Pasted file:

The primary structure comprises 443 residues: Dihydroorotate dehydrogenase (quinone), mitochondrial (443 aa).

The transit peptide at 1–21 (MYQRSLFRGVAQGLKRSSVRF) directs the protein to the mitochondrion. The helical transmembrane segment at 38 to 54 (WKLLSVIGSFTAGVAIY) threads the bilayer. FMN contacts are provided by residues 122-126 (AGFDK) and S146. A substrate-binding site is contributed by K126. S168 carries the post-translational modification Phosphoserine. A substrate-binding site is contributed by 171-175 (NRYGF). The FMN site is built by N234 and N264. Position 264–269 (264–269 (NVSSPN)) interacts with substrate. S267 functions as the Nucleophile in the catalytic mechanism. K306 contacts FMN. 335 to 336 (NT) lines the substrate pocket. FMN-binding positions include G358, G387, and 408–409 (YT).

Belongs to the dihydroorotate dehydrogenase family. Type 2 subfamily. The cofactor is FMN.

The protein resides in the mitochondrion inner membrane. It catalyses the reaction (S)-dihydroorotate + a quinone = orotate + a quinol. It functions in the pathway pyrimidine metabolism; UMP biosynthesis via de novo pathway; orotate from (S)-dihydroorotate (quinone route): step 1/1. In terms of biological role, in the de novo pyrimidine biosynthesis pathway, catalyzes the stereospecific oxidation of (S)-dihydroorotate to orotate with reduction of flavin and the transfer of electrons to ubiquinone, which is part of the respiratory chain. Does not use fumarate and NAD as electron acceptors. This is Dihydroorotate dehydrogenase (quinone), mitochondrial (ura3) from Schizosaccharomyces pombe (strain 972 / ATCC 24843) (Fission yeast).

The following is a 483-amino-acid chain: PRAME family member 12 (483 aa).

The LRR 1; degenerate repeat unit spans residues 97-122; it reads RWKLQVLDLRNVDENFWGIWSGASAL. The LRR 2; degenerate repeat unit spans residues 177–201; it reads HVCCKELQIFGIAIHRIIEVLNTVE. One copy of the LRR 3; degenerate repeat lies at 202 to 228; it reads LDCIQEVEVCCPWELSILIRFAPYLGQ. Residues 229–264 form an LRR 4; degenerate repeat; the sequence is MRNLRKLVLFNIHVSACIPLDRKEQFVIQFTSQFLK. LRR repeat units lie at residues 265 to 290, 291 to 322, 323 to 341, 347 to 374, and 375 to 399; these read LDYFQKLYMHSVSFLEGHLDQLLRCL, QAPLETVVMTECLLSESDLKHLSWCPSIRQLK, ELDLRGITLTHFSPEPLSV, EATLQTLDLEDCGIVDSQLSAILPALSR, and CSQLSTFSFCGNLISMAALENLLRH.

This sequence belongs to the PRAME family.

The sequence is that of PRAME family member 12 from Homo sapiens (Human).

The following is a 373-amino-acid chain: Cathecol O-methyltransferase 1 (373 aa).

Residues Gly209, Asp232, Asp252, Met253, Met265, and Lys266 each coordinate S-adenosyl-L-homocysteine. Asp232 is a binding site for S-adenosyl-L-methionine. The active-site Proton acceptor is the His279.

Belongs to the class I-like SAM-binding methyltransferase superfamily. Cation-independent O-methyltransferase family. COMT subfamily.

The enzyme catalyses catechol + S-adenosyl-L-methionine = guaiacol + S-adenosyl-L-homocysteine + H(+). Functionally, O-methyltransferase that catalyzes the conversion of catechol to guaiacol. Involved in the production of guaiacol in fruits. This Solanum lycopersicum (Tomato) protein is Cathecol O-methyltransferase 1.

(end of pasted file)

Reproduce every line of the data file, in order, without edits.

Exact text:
The primary structure comprises 443 residues: Dihydroorotate dehydrogenase (quinone), mitochondrial (443 aa).

The transit peptide at 1–21 (MYQRSLFRGVAQGLKRSSVRF) directs the protein to the mitochondrion. The helical transmembrane segment at 38 to 54 (WKLLSVIGSFTAGVAIY) threads the bilayer. FMN contacts are provided by residues 122-126 (AGFDK) and S146. A substrate-binding site is contributed by K126. S168 carries the post-translational modification Phosphoserine. A substrate-binding site is contributed by 171-175 (NRYGF). The FMN site is built by N234 and N264. Position 264–269 (264–269 (NVSSPN)) interacts with substrate. S267 functions as the Nucleophile in the catalytic mechanism. K306 contacts FMN. 335 to 336 (NT) lines the substrate pocket. FMN-binding positions include G358, G387, and 408–409 (YT).

Belongs to the dihydroorotate dehydrogenase family. Type 2 subfamily. The cofactor is FMN.

The protein resides in the mitochondrion inner membrane. It catalyses the reaction (S)-dihydroorotate + a quinone = orotate + a quinol. It functions in the pathway pyrimidine metabolism; UMP biosynthesis via de novo pathway; orotate from (S)-dihydroorotate (quinone route): step 1/1. In terms of biological role, in the de novo pyrimidine biosynthesis pathway, catalyzes the stereospecific oxidation of (S)-dihydroorotate to orotate with reduction of flavin and the transfer of electrons to ubiquinone, which is part of the respiratory chain. Does not use fumarate and NAD as electron acceptors. This is Dihydroorotate dehydrogenase (quinone), mitochondrial (ura3) from Schizosaccharomyces pombe (strain 972 / ATCC 24843) (Fission yeast).

The following is a 483-amino-acid chain: PRAME family member 12 (483 aa).

The LRR 1; degenerate repeat unit spans residues 97-122; it reads RWKLQVLDLRNVDENFWGIWSGASAL. The LRR 2; degenerate repeat unit spans residues 177–201; it reads HVCCKELQIFGIAIHRIIEVLNTVE. One copy of the LRR 3; degenerate repeat lies at 202 to 228; it reads LDCIQEVEVCCPWELSILIRFAPYLGQ. Residues 229–264 form an LRR 4; degenerate repeat; the sequence is MRNLRKLVLFNIHVSACIPLDRKEQFVIQFTSQFLK. LRR repeat units lie at residues 265 to 290, 291 to 322, 323 to 341, 347 to 374, and 375 to 399; these read LDYFQKLYMHSVSFLEGHLDQLLRCL, QAPLETVVMTECLLSESDLKHLSWCPSIRQLK, ELDLRGITLTHFSPEPLSV, EATLQTLDLEDCGIVDSQLSAILPALSR, and CSQLSTFSFCGNLISMAALENLLRH.

This sequence belongs to the PRAME family.

The sequence is that of PRAME family member 12 from Homo sapiens (Human).

The following is a 373-amino-acid chain: Cathecol O-methyltransferase 1 (373 aa).

Residues Gly209, Asp232, Asp252, Met253, Met265, and Lys266 each coordinate S-adenosyl-L-homocysteine. Asp232 is a binding site for S-adenosyl-L-methionine. The active-site Proton acceptor is the His279.

Belongs to the class I-like SAM-binding methyltransferase superfamily. Cation-independent O-methyltransferase family. COMT subfamily.

The enzyme catalyses catechol + S-adenosyl-L-methionine = guaiacol + S-adenosyl-L-homocysteine + H(+). Functionally, O-methyltransferase that catalyzes the conversion of catechol to guaiacol. Involved in the production of guaiacol in fruits. This Solanum lycopersicum (Tomato) protein is Cathecol O-methyltransferase 1.